Mortgage rates surged again today as the underlying bond market continued to capitulate to selling pressure. Let's talk about what that means in plain English! Capitulation in financial markets refers to investors on one side of a trade gradually becoming overwhelmed by the momentum on the other side.
Since Wednesday, several developments began adding momentum to the "higher rates" side of the bond market trading environment. Individually, none of these factors necessarily spelled doom, but their combined effect has been more noticeable.
Even then, we likely wouldn't be seeing as big of a move were it not for the fact that rates have been moving in a narrower and narrower pattern. Such consolidation patterns often give way to breakouts that carry more momentum than average. It's not unfair to say that bonds were feeling pent-up in the recently narrow range and are subsequently releasing that pent-up energy.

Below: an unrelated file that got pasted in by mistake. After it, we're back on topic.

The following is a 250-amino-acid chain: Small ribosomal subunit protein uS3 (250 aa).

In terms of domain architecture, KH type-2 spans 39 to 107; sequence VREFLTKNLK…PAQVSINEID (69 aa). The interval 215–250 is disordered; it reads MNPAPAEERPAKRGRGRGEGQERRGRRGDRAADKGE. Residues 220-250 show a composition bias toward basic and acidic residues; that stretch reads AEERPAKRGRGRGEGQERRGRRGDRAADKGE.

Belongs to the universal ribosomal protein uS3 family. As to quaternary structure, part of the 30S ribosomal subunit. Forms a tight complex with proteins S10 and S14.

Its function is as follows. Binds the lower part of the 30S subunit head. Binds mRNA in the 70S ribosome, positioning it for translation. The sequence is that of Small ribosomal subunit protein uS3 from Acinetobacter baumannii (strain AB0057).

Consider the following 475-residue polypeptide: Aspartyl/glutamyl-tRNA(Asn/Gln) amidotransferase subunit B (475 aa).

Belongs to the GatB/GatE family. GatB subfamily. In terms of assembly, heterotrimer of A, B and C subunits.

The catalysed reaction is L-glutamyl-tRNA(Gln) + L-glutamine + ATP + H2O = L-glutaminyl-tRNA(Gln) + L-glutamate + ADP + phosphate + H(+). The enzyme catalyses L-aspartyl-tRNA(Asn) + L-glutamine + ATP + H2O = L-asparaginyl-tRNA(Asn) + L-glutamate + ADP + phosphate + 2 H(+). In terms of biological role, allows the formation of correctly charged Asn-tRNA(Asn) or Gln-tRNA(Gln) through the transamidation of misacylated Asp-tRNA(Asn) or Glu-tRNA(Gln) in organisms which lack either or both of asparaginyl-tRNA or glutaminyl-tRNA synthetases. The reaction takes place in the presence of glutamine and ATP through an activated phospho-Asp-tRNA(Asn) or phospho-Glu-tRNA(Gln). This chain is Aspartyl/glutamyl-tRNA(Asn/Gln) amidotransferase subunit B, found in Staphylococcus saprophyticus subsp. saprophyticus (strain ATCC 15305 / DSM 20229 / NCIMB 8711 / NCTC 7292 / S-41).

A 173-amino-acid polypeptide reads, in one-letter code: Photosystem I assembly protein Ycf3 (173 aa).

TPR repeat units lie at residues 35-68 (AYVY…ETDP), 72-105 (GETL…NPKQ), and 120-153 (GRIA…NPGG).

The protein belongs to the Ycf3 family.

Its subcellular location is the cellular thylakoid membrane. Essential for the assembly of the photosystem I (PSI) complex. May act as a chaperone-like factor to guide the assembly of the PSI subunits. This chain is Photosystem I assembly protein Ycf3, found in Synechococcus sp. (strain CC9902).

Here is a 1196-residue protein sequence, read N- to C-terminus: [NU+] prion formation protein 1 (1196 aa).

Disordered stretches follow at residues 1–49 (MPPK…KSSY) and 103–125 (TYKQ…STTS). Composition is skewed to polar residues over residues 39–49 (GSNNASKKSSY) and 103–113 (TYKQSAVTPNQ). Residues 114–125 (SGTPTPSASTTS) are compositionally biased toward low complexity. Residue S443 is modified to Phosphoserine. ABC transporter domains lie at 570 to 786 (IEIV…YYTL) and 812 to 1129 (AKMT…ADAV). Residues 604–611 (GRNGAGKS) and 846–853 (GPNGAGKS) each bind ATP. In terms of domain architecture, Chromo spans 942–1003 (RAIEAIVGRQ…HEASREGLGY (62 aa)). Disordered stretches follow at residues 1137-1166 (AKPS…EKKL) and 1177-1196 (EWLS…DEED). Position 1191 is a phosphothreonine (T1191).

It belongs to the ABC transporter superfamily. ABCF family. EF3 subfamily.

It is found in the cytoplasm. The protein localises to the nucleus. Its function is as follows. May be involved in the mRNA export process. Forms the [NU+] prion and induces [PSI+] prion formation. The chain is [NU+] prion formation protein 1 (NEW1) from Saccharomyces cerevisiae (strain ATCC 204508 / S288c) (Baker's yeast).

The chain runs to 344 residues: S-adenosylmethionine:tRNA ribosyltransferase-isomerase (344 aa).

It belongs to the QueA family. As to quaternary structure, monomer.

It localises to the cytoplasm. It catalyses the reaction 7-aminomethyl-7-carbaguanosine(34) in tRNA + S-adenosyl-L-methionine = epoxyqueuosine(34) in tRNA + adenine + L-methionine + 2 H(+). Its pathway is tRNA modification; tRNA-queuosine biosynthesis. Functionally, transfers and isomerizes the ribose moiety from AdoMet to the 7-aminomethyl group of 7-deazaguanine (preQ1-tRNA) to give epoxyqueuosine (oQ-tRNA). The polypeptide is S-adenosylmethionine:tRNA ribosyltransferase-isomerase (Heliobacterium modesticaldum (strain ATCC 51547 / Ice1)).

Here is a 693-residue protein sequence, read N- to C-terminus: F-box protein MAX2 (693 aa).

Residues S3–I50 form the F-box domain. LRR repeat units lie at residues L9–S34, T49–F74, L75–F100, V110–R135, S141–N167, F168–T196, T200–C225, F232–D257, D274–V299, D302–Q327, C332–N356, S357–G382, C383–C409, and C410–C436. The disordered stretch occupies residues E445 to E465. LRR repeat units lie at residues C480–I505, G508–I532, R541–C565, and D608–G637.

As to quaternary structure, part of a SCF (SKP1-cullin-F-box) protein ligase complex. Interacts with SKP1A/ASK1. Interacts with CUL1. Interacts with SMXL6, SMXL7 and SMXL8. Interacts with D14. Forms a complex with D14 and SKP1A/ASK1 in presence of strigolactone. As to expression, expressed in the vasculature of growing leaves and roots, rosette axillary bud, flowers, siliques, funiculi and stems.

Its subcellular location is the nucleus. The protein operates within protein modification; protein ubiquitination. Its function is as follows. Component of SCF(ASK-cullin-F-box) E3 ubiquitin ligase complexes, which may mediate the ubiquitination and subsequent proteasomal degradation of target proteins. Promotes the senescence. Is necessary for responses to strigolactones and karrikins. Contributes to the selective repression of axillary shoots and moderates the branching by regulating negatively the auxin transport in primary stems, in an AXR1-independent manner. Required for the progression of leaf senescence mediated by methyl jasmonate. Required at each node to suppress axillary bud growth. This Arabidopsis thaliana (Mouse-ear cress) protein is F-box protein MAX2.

All that to say that there are objective underlying reasons for the move in rates (aka "fundamental" data like economic reports and certain news headlines), but the move is also being exacerbated by the recent trends in bond trading itself (aka "technical" motivations based on patterns in the charts and other purely mathematical assessments of what rates should do based on past precedent).
As for black and white nuts and bolts, the easiest way to quantify the move would be to say that the average lender is now quoting a rate that's nearly an eighth of a percentage point higher compared to the quote for the same scenario on Wednesday morning. This pencils out to about $22/month on a $300k loan (or just over $7 for every 100k borrowed).